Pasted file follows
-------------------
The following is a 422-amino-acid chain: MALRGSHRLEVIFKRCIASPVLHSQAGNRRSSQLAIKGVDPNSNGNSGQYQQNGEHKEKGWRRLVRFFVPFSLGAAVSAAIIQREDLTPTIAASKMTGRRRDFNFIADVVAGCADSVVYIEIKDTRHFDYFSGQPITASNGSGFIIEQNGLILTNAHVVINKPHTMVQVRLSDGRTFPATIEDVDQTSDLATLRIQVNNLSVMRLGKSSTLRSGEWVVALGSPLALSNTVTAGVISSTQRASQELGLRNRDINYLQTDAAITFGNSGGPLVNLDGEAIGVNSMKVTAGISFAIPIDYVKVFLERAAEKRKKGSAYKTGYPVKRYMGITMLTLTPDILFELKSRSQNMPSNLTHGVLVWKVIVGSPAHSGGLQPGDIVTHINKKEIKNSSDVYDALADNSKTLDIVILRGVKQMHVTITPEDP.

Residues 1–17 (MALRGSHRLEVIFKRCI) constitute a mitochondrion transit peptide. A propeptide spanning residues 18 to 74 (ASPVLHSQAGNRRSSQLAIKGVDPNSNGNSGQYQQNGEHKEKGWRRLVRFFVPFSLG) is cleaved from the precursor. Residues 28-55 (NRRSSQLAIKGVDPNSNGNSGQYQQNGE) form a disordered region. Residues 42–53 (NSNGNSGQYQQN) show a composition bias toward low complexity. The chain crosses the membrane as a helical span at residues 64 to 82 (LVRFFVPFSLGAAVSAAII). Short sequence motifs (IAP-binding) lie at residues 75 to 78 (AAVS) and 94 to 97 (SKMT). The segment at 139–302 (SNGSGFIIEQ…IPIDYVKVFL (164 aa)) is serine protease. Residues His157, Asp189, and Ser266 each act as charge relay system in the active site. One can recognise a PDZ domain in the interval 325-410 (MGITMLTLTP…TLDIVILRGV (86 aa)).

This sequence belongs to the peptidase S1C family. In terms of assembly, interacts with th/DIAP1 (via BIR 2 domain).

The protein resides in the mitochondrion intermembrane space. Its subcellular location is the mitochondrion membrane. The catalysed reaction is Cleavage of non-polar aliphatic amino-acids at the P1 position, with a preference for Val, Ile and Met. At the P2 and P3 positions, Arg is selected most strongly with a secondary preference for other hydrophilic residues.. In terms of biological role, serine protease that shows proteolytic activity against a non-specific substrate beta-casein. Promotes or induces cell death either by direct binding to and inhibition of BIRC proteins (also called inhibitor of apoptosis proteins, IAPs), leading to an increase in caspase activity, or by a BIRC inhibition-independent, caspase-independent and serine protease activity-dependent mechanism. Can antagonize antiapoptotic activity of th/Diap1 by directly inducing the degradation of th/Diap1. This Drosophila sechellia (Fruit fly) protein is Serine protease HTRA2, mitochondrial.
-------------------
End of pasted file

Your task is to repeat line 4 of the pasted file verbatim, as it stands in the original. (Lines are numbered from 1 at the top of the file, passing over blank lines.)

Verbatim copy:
The protein resides in the mitochondrion intermembrane space. Its subcellular location is the mitochondrion membrane. The catalysed reaction is Cleavage of non-polar aliphatic amino-acids at the P1 position, with a preference for Val, Ile and Met. At the P2 and P3 positions, Arg is selected most strongly with a secondary preference for other hydrophilic residues.. In terms of biological role, serine protease that shows proteolytic activity against a non-specific substrate beta-casein. Promotes or induces cell death either by direct binding to and inhibition of BIRC proteins (also called inhibitor of apoptosis proteins, IAPs), leading to an increase in caspase activity, or by a BIRC inhibition-independent, caspase-independent and serine protease activity-dependent mechanism. Can antagonize antiapoptotic activity of th/Diap1 by directly inducing the degradation of th/Diap1. This Drosophila sechellia (Fruit fly) protein is Serine protease HTRA2, mitochondrial.